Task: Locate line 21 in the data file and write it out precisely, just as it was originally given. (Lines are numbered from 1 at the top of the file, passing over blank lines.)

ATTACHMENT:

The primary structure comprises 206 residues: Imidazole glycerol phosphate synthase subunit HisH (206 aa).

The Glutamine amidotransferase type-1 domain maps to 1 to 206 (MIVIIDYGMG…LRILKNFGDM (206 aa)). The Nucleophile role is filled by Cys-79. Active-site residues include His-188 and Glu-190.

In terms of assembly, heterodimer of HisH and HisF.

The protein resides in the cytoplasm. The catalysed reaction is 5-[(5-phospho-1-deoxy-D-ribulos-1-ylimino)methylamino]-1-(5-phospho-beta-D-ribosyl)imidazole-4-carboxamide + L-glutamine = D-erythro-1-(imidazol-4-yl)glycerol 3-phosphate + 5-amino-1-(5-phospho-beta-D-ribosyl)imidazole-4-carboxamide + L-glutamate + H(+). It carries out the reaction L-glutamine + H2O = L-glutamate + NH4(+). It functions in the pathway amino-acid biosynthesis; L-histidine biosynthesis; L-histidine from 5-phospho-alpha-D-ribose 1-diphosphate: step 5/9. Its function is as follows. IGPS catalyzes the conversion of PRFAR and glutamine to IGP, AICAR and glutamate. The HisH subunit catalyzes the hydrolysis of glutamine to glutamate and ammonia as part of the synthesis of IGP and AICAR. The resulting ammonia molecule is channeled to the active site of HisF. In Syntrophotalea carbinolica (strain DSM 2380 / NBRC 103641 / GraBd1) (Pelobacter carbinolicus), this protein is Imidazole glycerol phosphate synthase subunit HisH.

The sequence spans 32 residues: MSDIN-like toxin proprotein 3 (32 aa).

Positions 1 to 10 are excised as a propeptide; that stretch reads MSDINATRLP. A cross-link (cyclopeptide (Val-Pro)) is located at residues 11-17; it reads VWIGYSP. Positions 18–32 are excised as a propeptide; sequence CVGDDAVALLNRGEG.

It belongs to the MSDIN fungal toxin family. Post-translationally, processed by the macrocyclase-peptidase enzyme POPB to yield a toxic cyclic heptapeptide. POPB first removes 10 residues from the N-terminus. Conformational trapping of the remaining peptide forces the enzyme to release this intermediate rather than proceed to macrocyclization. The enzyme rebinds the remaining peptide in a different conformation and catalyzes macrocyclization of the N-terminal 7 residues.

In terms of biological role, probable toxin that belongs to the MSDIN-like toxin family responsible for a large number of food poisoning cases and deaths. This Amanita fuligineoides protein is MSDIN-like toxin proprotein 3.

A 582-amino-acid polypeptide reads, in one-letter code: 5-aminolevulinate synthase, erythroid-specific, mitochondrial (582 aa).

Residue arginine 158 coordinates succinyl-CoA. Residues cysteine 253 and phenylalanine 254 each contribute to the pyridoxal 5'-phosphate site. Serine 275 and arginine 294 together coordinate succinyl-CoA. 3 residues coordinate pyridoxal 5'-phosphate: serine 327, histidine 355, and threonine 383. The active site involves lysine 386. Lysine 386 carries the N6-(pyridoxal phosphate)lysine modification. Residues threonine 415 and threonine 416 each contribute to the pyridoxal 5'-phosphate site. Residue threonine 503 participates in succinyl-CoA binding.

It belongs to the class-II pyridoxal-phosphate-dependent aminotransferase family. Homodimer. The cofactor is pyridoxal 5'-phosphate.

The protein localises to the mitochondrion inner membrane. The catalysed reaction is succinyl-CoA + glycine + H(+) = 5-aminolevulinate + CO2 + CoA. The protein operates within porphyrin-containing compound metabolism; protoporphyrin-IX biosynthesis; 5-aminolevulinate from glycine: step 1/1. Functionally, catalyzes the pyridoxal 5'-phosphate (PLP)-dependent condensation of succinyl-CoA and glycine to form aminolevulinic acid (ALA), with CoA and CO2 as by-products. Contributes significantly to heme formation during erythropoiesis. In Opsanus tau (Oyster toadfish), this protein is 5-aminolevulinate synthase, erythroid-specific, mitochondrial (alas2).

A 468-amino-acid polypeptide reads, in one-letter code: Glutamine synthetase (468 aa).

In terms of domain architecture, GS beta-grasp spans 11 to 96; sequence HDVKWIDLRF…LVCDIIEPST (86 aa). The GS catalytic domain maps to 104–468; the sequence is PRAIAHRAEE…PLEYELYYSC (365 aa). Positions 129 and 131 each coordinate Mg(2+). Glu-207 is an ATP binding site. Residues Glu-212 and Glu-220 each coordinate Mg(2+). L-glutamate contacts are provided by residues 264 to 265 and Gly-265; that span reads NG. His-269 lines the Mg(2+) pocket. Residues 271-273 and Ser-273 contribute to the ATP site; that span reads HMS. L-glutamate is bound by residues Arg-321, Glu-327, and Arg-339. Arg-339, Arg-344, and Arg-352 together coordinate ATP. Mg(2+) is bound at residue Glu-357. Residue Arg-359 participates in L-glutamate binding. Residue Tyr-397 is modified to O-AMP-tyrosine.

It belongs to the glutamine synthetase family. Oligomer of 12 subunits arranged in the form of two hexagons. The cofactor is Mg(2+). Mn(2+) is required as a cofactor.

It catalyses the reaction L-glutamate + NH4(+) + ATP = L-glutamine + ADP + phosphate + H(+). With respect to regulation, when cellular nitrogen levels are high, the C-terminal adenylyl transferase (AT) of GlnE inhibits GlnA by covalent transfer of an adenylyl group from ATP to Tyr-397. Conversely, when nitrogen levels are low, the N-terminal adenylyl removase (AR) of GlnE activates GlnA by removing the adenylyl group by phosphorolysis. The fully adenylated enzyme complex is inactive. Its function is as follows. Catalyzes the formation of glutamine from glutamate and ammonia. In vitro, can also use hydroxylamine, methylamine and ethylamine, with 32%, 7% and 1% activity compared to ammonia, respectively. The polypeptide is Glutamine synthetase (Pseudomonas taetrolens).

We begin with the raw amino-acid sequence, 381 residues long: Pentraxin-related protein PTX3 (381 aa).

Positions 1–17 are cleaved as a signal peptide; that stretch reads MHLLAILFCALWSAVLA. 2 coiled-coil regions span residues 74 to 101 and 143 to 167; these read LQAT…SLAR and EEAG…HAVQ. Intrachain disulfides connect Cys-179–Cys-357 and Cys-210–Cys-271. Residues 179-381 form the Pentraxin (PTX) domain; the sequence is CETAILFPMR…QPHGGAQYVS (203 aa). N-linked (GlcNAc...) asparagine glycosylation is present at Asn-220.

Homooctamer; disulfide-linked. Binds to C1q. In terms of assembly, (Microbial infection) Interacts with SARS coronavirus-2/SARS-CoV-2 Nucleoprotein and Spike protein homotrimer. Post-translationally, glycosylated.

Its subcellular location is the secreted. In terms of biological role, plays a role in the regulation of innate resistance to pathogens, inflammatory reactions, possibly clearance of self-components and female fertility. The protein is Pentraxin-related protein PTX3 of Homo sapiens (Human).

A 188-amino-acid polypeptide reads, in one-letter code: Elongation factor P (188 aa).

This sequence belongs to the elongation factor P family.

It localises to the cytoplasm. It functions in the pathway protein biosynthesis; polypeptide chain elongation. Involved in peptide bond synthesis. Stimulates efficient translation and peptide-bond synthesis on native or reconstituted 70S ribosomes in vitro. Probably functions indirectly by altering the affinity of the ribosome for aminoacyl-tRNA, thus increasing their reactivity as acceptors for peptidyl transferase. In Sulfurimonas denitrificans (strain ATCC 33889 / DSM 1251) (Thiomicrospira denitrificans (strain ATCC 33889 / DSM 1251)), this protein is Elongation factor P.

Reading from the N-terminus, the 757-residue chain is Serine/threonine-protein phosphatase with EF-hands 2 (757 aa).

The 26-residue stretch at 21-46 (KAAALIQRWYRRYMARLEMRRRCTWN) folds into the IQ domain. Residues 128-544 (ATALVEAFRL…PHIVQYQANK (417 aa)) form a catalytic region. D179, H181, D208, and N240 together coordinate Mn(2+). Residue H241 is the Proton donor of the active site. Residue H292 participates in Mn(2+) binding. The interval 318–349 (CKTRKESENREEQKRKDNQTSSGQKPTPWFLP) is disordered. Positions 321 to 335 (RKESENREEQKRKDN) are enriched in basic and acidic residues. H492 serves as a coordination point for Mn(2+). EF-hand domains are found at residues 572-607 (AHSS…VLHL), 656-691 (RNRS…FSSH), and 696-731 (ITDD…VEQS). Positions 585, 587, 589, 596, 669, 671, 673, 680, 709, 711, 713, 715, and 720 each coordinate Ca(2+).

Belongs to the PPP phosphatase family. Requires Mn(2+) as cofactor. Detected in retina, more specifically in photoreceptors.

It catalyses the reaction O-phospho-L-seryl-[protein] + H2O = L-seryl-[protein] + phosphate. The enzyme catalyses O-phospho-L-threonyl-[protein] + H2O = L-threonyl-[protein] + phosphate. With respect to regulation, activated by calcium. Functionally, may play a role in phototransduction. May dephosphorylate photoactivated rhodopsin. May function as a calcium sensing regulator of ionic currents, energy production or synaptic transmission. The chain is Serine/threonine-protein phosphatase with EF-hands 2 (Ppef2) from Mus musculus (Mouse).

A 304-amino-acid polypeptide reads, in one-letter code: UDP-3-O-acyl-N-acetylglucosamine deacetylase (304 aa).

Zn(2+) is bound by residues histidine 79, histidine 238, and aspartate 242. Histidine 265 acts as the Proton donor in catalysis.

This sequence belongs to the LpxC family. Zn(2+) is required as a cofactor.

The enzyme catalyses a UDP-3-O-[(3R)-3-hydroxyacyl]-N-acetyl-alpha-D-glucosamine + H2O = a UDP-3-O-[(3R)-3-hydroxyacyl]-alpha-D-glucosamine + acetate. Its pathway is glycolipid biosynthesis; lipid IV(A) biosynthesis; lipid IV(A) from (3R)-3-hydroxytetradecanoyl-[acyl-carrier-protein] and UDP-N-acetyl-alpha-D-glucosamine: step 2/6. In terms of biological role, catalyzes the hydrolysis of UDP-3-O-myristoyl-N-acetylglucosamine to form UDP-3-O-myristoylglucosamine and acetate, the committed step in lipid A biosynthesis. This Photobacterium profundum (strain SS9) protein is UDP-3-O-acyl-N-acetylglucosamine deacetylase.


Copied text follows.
A 188-amino-acid polypeptide reads, in one-letter code: Elongation factor P (188 aa).